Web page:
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Preview of E-Crime Parliamentary Advisory Forum

InfoSecurity Europe : 18 February, 2009  (Special Report)
Positive moves are being expected from the annual parliamentary forum on e-crime which is due to take place in the UK next week
See our events guide listing for more details

The 23rd of February sees the Annual Parliamentary Advisory Forum on E-Crime taking place, with speakers including Alun Michael, the Parliamentary Under-Secretary of State for the Home Office and Detective Superintendent Charlie McMurdie of the newly-formed Police Central e-Crime Unit lined up to speak.

The organisers of the Infosecurity Europe Show, the number one dedicated information security event, say that they are expecting good things from the ISPA-sponsored forum.

'This event will effectively be the launch pad for the Police Central e-crime Unit (PCeU) and, judging from events in Parliament late last year, everyone will be watching DS McMurdie and how she sets the stage for the PCeU's initial focus,' said Tamar Beck, Group Event Director, Infosecurity Europe.

'Late last year, during a debate on Internet fraud, MPs urged the government to look again at the seven million pound initial funding for the PCeU, with Conservative MP Nigel Evans noting that seven million pounds may not be enough,' she added.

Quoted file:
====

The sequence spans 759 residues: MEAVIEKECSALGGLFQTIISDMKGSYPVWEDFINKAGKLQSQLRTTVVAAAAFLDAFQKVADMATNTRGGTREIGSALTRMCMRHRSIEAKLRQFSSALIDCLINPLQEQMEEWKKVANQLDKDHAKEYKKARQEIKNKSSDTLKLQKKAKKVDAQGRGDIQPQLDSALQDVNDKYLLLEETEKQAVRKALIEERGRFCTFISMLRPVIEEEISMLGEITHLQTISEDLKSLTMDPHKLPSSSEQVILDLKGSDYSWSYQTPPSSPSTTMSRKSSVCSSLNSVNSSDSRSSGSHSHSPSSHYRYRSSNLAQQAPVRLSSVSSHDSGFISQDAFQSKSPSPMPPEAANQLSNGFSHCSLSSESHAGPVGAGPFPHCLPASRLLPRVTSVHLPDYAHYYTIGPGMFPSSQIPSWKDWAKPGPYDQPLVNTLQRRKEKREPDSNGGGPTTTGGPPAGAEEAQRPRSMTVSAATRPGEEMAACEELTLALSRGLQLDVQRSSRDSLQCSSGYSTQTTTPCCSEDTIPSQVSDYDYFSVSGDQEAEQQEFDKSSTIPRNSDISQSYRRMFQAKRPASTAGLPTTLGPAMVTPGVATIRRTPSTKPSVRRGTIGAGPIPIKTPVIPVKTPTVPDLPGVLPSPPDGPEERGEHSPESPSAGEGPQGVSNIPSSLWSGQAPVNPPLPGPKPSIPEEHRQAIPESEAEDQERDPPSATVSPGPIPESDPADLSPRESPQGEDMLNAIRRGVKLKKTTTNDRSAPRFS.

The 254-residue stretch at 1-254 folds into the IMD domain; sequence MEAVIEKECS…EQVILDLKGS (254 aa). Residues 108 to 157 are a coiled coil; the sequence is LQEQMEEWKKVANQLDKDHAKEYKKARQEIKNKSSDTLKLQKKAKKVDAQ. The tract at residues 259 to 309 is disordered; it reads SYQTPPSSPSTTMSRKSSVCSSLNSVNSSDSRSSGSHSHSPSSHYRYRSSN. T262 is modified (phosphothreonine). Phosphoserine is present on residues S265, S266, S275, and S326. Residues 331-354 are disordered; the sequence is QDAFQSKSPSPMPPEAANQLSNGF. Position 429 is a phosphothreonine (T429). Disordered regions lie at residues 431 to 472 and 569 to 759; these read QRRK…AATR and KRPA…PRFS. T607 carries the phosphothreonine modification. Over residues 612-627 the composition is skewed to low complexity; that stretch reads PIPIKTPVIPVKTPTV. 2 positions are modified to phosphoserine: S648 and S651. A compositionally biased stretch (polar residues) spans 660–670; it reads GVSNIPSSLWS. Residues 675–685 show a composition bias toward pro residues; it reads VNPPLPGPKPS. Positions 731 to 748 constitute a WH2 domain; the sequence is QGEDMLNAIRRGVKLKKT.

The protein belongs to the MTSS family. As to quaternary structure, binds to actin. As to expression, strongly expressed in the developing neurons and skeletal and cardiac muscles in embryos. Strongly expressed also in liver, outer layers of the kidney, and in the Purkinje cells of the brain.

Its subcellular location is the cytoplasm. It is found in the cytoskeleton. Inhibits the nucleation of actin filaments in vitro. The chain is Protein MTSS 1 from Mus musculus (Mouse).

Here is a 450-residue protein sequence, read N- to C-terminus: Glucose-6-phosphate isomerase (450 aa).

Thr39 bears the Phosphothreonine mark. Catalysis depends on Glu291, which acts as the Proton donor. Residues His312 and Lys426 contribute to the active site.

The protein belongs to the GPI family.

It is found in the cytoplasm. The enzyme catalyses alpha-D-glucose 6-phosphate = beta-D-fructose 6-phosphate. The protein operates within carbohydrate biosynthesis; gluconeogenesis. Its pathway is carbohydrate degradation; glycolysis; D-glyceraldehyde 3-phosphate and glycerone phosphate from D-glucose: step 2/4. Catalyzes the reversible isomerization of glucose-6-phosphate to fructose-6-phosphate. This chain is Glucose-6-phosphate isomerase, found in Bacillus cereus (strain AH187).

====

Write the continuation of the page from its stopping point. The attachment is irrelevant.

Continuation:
According to Beck, Evans' comments were echoed by Liberal Democrat MP Tom Brake who also noted that there are concerns that the initial funding will be enough to resource the PCeU.

Home office Minister Alan Campbell, says Beck, has claimed that the PCeU will be supported by other bodies under the 29 million pound National Fraud Programme.

This, she explained, includes the National Fraud Strategic Authority (NFSA) and the National Fraud Reporting Centre (NFRC).

And, she says, since Campbell is on the same platform as DS McMurdie next Monday, it will be very interesting to see how things pan out.

Shadow crime-reduction minister, James Brokenshire, she added, has said that, whilst the Conservatives approve of the PCeU's creation, the UK is still not taking e-crime as seriously as it should.

'Brokenshire said in last November's Parliamentary debate that, whilst she welcomes the creation of the PCeU, its formation is an admission that the Government was wrong to get rid of the National Hi-Tech Crime Unit,' she said.

'It will be very interesting to see how Alun Michael and Alan Campbell square up to these criticisms, but is also to be hoped that positive results come out of next Monday's ISPA-sponsored Parliamentary Forum,' she added.

Ms Charlie McMurdie, Detective Superintendent, Police Central e-crime Unit, New Scotland Yard is speaking in a keynote on Who Should Police The Global Internet at Infosecurity Europe and Mr James Brokenshire MP, Shadow Crime Reduction Minister, Member of Parliament for Hornschurch is speaking on The Dynamics of e-Crime.
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